Thanks for your prompt response, kind of unusual in today's world.






Dear Mal,
    What you need to do is to check with the state laws, then you will know if that is the case.  I am not familiar with Florida laws.  But you can call the Secretary of State's office and someone can direct you i the right direction to find the answer.
    Now this is what the official book on Robert's Rules states:  "A member has a right to change his vote up to the time the result is announced; after that, he can make the change only by the unanimous consent of the assembly granted without debate."  Robert's  Rules of Order, Newly Revised, 10th edition. page 395.
    In our book, Webster's New World, Robert's Rules of Order Simplified and Applied, on page 71, "A member has the right to change his or her vote until the result is announced.  After the result is announced, however, the member can change his or her vote only be permission of the assembly.   Permission can be granted by general consent or by a motion to grant permission which needs a second, is undebatable, and takes a majority vote to adopt."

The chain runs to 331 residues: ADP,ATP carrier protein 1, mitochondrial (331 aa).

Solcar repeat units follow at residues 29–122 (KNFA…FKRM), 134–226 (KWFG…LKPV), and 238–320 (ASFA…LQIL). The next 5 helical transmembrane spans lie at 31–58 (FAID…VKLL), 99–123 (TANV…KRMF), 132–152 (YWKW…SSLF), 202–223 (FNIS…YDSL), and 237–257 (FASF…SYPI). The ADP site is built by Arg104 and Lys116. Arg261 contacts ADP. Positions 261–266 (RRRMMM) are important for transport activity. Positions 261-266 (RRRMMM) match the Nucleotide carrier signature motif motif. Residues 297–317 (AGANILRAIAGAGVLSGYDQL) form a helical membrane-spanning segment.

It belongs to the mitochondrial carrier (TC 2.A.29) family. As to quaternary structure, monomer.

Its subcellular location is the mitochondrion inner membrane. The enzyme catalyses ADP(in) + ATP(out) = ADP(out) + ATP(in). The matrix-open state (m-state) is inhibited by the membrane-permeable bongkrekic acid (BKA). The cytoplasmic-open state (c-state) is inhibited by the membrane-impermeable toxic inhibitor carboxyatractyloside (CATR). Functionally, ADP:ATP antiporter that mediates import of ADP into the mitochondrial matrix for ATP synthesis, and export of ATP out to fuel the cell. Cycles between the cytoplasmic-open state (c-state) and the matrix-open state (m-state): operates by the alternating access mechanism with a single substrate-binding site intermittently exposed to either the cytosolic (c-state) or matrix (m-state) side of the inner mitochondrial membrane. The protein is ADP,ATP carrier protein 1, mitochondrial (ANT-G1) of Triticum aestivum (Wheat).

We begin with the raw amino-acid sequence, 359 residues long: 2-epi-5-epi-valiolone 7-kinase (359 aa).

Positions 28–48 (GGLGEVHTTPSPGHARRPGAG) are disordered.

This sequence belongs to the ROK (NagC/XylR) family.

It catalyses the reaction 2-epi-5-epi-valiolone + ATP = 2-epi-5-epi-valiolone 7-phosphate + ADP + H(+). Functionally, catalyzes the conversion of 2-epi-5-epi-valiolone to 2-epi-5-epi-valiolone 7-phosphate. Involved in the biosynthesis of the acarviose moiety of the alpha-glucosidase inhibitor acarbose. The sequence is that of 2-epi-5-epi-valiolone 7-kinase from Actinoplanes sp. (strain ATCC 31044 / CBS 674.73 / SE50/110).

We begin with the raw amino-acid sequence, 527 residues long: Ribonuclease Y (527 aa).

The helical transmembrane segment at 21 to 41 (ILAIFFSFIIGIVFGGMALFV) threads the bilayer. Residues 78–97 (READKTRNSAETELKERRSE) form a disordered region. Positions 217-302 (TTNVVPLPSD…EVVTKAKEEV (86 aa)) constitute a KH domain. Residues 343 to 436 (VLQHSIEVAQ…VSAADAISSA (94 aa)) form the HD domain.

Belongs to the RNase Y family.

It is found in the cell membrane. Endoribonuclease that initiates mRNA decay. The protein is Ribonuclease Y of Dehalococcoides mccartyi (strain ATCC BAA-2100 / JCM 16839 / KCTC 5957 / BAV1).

If no state law prohibits this, then I would recommend that your HOA adopt election rules which allow for the procedure that you have been doing.  This makes it formal and a legitimate rule of your organization. I would also include in this rule of order the method for which a member can do this.


Mr. Robert McConnell,


My name is Mike Robinson, President of Columbia Shag Club.  Our shag club is a non-profit organization established for the purpose of promoting a dance we call the shag in the state of South Carolina.